Adult Double-crested Cormorant – Nikon D200, f10, 1/350, , ISO 320, +1.0 EV, Nikkor 200-400mm VR with 1.4x TC at 400mm, natural light
Some folks hate Double-crested Cormorants because they eat fish. Both commercial fish farmers and some recreational fisher-people hate that the cormorants catch and consume fish. I used to listen to one person complain, time and time again ad nauseum, about how the cormorants were stealing his fish when he saw them out on the lakes he fished in. Well, guess what, they aren’t your fish, not unless you bought the land the pond or lake is on plus bought and stocked all of the fish. If you did, put a roof on it so the cormorants can’t get in. You could also growl at any other fisher-person for stealing your fish too. Get over it, they aren’t your fish if you didn’t buy them.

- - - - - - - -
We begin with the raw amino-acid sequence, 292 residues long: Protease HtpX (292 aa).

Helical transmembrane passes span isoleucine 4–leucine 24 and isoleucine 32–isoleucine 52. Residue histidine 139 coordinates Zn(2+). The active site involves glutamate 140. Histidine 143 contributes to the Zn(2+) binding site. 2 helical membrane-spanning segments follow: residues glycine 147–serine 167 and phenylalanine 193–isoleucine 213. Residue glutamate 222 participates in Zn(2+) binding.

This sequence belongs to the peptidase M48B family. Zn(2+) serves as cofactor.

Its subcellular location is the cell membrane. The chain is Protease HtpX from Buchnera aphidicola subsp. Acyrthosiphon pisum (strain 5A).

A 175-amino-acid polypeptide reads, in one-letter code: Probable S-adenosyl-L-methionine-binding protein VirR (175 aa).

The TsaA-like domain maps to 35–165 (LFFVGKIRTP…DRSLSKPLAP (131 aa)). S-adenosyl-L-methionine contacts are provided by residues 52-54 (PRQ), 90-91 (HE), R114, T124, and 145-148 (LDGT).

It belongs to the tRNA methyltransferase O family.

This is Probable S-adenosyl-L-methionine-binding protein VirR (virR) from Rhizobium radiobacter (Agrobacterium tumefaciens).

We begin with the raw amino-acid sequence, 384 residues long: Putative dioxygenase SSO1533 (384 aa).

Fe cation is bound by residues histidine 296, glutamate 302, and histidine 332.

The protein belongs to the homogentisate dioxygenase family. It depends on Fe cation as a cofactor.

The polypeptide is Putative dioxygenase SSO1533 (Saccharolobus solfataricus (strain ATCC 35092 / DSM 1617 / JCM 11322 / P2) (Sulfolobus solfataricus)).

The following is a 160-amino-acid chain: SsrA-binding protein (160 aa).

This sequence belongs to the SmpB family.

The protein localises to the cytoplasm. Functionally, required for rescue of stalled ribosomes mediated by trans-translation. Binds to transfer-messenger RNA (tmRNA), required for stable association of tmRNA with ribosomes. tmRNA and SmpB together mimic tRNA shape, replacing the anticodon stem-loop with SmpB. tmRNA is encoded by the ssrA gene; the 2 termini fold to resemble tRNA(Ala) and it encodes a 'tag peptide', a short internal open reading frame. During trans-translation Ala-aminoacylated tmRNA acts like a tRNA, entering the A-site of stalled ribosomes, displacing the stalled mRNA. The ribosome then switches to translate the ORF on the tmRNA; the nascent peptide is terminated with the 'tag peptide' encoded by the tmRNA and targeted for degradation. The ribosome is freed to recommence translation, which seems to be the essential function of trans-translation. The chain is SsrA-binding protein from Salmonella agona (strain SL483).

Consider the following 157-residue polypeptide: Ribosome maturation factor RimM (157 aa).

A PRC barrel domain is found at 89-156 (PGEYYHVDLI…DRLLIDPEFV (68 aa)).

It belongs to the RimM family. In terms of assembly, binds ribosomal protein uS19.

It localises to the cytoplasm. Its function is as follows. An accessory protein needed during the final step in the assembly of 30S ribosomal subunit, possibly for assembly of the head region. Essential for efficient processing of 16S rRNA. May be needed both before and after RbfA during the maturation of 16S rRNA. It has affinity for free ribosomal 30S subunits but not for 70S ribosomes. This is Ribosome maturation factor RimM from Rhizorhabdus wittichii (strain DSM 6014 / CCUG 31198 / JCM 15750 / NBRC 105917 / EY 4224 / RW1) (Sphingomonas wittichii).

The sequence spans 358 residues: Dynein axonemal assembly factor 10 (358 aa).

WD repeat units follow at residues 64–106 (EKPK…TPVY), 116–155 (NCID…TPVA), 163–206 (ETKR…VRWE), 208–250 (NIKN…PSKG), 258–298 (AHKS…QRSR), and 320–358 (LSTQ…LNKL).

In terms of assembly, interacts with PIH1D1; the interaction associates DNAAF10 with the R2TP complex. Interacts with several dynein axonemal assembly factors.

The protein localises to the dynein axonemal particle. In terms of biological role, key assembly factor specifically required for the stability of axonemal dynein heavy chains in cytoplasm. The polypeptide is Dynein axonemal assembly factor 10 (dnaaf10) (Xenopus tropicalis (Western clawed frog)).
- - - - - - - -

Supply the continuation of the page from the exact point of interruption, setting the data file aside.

And please don’t hate them because they are excellent at catching fish.
Did you know that some people hate American White & Brown Pelicans for eating fish too?
Canada Goose on ice – Nikon D500, f7.1, 1/640, ISO 400, +0.3 EV, Nikkor 500mm VR with 1.4x TC, natural light
Some people hate Canada Geese because they are so common, can be very loud, can be aggressive and they poop a lot which messes with those nice, green but sterile grassy areas around city parks, golf courses and lawns. They can also cause problems near air ports because of collisions with airplanes, I understand that.